Raphael Soyer, one of the best known of the Social Realist artists who rose to prominence when Depression gripped the nation, died Wednesday. He was 87.
Soyer, whose paintings hang in the world's most prestigious museums and private collections, died in his Central Park West apartment in New York City.
Born in Borisoglebsk, Russia, Soyer emigrated to Manhattan's Lower East Side with his family in 1912 after his father, a teacher of Hebrew, was forced into exile.
His lonely, sometimes hauntingly realistic paintings of street scenes and characters, which he began to paint as early as 1926, eventually won him wide critical acclaim. His faces and gestures of American working people often involved self-portraits or those of family and other intimates. "Reflection," in 1962 is a portrait of his then teen-aged daughter, a pensive rendering that stares hauntingly back at the viewer.
He said he tried to portray people as individuals and not as social entities. He also said he couldn't explain the singular loneliness found in his works, one of which, "Avenue of the Americas," included his own lonely likeness among the crowds.
"People ask me why the people I paint are always so sad," he told a newspaper critic. "I don't know. It just turns out that way."
Soyer continued to paint well into his 80s and his work, which won him many honors and awards, has been featured in one-man and group shows at museums and galleries around the world for five decades. Last year some of that output was featured along with 45 other representation artists at Loyola Marymount University in a show called "The Spirit of the City: American Urban Paintings, Prints and Drawings, 1900-1952."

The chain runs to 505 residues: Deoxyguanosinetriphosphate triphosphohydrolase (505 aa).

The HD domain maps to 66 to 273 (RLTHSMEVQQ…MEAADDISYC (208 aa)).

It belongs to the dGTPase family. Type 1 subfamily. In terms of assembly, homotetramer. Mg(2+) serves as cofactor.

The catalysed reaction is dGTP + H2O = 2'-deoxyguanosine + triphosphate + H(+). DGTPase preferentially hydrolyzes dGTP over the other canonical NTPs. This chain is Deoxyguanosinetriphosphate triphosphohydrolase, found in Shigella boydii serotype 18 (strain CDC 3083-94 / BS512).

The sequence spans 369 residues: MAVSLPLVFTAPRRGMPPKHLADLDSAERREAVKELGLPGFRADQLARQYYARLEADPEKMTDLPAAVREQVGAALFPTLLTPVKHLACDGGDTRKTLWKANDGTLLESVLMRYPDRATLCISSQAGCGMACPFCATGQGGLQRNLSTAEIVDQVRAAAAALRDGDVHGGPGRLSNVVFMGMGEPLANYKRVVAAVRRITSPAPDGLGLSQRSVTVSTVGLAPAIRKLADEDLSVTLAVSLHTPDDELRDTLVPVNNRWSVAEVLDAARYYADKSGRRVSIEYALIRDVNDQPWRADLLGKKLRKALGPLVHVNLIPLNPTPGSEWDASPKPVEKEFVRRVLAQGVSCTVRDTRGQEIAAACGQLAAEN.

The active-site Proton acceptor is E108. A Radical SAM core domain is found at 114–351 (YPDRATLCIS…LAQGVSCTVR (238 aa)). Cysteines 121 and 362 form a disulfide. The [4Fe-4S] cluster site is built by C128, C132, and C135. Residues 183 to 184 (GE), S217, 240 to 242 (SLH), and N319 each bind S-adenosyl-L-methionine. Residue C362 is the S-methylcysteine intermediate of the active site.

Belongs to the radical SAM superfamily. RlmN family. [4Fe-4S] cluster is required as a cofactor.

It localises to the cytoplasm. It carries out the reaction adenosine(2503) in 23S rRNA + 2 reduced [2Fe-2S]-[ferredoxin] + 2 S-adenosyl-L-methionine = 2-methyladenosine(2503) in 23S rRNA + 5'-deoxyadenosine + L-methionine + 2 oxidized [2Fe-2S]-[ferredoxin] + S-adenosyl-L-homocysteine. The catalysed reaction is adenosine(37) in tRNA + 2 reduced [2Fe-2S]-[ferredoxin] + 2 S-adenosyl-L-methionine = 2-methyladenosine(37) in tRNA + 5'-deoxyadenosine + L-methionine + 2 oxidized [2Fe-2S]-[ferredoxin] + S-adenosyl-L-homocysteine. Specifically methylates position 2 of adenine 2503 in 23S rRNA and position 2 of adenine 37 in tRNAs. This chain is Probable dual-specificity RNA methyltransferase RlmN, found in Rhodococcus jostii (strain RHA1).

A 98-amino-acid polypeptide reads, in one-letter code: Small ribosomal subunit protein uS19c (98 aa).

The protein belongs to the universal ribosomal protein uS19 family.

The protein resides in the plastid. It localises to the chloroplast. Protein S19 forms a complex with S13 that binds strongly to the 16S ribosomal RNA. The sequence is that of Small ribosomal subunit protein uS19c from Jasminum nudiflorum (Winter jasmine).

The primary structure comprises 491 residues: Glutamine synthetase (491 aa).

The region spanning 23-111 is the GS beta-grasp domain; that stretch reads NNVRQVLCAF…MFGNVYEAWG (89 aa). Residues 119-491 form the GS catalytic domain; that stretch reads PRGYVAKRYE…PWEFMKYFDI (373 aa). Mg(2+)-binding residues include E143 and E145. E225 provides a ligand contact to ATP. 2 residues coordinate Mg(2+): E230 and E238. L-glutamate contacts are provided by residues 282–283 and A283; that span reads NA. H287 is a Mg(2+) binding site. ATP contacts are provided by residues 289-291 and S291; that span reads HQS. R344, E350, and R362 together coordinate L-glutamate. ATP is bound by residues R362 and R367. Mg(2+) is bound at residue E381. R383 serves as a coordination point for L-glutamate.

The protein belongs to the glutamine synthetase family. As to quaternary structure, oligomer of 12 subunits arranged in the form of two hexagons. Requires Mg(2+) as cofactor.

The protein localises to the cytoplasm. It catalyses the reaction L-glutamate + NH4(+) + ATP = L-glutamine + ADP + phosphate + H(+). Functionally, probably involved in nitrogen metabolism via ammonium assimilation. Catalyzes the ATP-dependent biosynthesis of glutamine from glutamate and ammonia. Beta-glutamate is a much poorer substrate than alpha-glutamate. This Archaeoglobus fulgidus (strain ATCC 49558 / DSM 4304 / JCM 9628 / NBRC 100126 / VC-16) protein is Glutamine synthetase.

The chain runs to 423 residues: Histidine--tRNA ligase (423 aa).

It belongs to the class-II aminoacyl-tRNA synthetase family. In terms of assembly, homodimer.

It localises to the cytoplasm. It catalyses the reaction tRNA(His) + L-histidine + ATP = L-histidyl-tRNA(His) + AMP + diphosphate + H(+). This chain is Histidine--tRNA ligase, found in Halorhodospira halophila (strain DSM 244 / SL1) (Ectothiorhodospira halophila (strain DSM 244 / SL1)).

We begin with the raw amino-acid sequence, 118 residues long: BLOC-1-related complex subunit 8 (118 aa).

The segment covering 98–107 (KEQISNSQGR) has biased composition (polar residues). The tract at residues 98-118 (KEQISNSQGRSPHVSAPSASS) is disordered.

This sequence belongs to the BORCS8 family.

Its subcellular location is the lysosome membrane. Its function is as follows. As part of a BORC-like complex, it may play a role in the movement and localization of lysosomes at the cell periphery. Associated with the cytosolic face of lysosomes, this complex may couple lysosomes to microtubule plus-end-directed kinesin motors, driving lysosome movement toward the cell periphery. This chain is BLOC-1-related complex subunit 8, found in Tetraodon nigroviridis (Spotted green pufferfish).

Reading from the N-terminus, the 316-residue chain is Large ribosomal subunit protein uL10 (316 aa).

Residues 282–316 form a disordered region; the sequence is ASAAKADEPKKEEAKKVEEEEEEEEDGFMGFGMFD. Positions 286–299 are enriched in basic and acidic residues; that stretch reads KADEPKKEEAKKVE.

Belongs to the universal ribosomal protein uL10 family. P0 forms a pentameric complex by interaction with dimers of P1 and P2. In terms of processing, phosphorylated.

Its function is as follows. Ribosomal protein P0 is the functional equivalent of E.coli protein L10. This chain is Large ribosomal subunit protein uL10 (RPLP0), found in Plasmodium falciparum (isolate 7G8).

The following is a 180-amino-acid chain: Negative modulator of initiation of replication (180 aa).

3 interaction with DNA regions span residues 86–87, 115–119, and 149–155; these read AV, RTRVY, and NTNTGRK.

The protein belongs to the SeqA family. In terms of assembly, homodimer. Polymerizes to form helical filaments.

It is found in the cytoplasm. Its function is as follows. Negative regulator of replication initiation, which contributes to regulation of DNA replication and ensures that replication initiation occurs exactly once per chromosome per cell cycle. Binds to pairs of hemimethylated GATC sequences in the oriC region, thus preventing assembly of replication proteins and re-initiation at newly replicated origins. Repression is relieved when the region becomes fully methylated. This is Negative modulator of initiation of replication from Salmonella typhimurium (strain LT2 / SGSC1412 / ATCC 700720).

Recently Soyer's work, seen as the last stand of American provincialism before the advent of the Abstract Expressionists, has benefited from a resurgence of interest in realistic art, being exhibited in Paris, Berlin and Hamburg. His paintings, graphics and lithographs can be found in the permanent collections of the Metropolitan Museum of Art, the Hirshhorn Gallery, the Whitney Museum of American Art and other major museums.
In 1982, Soyer accepted a rare invitation to be included in the Uffizi Gallery in Florence, Italy, a collection of self-portraits by about 400 artists.
In September, 1981, he was awarded the Founder's Medal of the James Smithson Society for his contributions to the Hirshhorn, which marked his 80th birthday with a retrospective exhibit in 1979.
Also in 1981, Soyer received the Gold Medal of the American Institute and Academy of Arts and Letters, a prize given to an artist only every five years.